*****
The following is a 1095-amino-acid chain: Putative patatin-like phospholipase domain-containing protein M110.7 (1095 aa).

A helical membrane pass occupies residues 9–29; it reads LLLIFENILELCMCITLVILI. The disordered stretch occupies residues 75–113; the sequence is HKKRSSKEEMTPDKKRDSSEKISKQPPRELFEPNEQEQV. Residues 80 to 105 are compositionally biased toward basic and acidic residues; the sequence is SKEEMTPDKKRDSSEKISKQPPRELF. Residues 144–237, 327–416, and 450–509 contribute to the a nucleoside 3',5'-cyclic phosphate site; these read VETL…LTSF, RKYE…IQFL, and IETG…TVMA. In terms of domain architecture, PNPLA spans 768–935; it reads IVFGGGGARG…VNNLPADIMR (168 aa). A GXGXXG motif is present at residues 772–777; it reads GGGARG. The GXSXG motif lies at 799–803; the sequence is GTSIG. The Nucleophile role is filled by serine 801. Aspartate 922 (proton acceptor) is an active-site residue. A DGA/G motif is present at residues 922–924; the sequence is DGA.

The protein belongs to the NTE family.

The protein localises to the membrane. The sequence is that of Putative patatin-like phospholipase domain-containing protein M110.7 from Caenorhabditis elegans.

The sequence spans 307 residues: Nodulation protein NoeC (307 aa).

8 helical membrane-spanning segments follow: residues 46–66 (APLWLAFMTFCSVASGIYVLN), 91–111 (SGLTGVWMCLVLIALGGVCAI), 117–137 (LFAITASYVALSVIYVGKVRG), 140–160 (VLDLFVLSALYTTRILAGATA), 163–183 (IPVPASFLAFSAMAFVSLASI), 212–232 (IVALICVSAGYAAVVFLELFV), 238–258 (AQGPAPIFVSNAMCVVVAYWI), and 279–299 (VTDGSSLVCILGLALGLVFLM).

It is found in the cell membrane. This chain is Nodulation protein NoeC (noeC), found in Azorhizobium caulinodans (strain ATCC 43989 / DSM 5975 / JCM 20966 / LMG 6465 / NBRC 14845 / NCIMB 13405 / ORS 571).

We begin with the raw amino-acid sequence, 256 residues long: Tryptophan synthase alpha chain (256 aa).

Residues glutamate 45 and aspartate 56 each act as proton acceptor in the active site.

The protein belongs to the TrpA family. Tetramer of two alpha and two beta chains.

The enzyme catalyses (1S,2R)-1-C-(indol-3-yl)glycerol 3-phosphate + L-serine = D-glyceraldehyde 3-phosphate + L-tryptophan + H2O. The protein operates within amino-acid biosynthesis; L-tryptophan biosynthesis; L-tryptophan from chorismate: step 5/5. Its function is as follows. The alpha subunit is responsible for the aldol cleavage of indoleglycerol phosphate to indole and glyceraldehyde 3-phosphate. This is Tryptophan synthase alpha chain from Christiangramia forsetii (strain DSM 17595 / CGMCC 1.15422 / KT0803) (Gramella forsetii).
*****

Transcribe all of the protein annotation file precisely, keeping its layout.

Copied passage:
The following is a 1095-amino-acid chain: Putative patatin-like phospholipase domain-containing protein M110.7 (1095 aa).

A helical membrane pass occupies residues 9–29; it reads LLLIFENILELCMCITLVILI. The disordered stretch occupies residues 75–113; the sequence is HKKRSSKEEMTPDKKRDSSEKISKQPPRELFEPNEQEQV. Residues 80 to 105 are compositionally biased toward basic and acidic residues; the sequence is SKEEMTPDKKRDSSEKISKQPPRELF. Residues 144–237, 327–416, and 450–509 contribute to the a nucleoside 3',5'-cyclic phosphate site; these read VETL…LTSF, RKYE…IQFL, and IETG…TVMA. In terms of domain architecture, PNPLA spans 768–935; it reads IVFGGGGARG…VNNLPADIMR (168 aa). A GXGXXG motif is present at residues 772–777; it reads GGGARG. The GXSXG motif lies at 799–803; the sequence is GTSIG. The Nucleophile role is filled by serine 801. Aspartate 922 (proton acceptor) is an active-site residue. A DGA/G motif is present at residues 922–924; the sequence is DGA.

The protein belongs to the NTE family.

The protein localises to the membrane. The sequence is that of Putative patatin-like phospholipase domain-containing protein M110.7 from Caenorhabditis elegans.

The sequence spans 307 residues: Nodulation protein NoeC (307 aa).

8 helical membrane-spanning segments follow: residues 46–66 (APLWLAFMTFCSVASGIYVLN), 91–111 (SGLTGVWMCLVLIALGGVCAI), 117–137 (LFAITASYVALSVIYVGKVRG), 140–160 (VLDLFVLSALYTTRILAGATA), 163–183 (IPVPASFLAFSAMAFVSLASI), 212–232 (IVALICVSAGYAAVVFLELFV), 238–258 (AQGPAPIFVSNAMCVVVAYWI), and 279–299 (VTDGSSLVCILGLALGLVFLM).

It is found in the cell membrane. This chain is Nodulation protein NoeC (noeC), found in Azorhizobium caulinodans (strain ATCC 43989 / DSM 5975 / JCM 20966 / LMG 6465 / NBRC 14845 / NCIMB 13405 / ORS 571).

We begin with the raw amino-acid sequence, 256 residues long: Tryptophan synthase alpha chain (256 aa).

Residues glutamate 45 and aspartate 56 each act as proton acceptor in the active site.

The protein belongs to the TrpA family. Tetramer of two alpha and two beta chains.

The enzyme catalyses (1S,2R)-1-C-(indol-3-yl)glycerol 3-phosphate + L-serine = D-glyceraldehyde 3-phosphate + L-tryptophan + H2O. The protein operates within amino-acid biosynthesis; L-tryptophan biosynthesis; L-tryptophan from chorismate: step 5/5. Its function is as follows. The alpha subunit is responsible for the aldol cleavage of indoleglycerol phosphate to indole and glyceraldehyde 3-phosphate. This is Tryptophan synthase alpha chain from Christiangramia forsetii (strain DSM 17595 / CGMCC 1.15422 / KT0803) (Gramella forsetii).